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London, ON N6B 2M4


September 5, 2017

Have the banks now put themselves back into a pickle? It would appear that they may have and there are, of course, many very complex reasons why.

In 2008/9 Canadian banks were in financial trouble and in need of an injection of over $114,000,000,000.00 of funds from the Federal Government – mostly from CMHC buying up risky mortgage loans.

The central bank acknowledges that Canada’s economy has had an overreliance on the production of “dirty oil” from the Alberta tar sands.  But now that cheaper oil is once again available the tar sands are less viable and banks are already starting to feel the pinch.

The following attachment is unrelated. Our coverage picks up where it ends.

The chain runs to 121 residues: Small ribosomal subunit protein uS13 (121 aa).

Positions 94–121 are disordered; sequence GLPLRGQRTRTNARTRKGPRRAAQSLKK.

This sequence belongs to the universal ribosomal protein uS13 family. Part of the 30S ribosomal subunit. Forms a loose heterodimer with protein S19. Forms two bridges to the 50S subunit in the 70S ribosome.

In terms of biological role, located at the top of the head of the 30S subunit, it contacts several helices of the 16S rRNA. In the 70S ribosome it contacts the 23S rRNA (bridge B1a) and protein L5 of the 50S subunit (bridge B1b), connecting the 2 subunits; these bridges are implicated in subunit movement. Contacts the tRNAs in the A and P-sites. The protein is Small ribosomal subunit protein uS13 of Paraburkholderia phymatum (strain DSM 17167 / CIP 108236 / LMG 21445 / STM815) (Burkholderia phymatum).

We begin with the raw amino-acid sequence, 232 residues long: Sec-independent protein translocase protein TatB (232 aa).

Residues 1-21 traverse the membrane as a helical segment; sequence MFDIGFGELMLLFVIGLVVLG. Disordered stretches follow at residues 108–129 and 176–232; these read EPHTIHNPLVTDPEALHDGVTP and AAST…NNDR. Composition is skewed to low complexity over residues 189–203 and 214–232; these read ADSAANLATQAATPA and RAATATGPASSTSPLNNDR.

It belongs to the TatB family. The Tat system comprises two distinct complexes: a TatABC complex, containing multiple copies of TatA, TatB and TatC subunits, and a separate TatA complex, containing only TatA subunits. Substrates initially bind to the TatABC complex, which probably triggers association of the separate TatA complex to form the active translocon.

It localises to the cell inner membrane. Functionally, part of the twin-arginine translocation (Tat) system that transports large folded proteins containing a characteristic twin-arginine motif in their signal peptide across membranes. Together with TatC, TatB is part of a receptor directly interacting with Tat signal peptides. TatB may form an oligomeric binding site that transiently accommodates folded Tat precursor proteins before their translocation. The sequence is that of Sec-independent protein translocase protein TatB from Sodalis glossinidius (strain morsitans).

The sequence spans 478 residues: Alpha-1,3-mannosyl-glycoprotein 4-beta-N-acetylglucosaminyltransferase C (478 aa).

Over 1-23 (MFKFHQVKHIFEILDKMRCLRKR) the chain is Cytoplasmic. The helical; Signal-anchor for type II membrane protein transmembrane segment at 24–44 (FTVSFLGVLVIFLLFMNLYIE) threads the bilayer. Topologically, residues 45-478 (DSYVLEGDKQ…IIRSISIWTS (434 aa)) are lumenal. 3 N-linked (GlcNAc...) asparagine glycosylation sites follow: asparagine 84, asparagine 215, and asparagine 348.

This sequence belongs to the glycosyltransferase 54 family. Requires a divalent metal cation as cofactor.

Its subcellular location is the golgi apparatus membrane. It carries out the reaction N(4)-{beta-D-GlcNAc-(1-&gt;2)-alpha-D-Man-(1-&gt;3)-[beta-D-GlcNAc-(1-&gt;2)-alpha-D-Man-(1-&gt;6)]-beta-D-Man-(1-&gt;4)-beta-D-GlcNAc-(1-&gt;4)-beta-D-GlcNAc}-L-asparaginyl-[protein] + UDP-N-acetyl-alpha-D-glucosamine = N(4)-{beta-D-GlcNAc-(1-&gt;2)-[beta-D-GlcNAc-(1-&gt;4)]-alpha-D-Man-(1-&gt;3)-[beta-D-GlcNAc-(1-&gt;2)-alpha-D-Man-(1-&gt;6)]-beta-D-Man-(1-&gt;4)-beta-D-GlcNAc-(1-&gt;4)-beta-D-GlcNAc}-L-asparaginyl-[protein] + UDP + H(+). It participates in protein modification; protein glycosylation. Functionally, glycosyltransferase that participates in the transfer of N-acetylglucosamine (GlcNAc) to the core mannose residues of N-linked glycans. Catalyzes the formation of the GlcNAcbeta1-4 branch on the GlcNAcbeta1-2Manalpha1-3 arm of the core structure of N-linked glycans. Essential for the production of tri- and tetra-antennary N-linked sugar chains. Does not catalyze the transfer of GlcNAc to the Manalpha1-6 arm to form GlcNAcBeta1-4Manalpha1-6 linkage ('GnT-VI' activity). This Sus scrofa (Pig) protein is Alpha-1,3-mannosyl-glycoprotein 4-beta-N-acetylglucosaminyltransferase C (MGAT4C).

That coupled with poor and apparently overzealous lending practices may cause a repeat of the 2008/9 financial crunch.

The central bank has said that Canada’s housing market is over-valued by at least 30% and some other reports have suggested as much as 60%.

That means that the average Canadian house price of $420,000.00 should be adjusted, for lending purposes, to $294,000.00.  Additionally since banks can only mortgage to 80% of loan to valued which means that, for the average Canadian $420,000.00 purchase, banks should only be putting up a maximum of $235,200.00 mortgage money.

If the banks were acting in response to the information they have available, could consumers afford to buy houses even at low interest rates?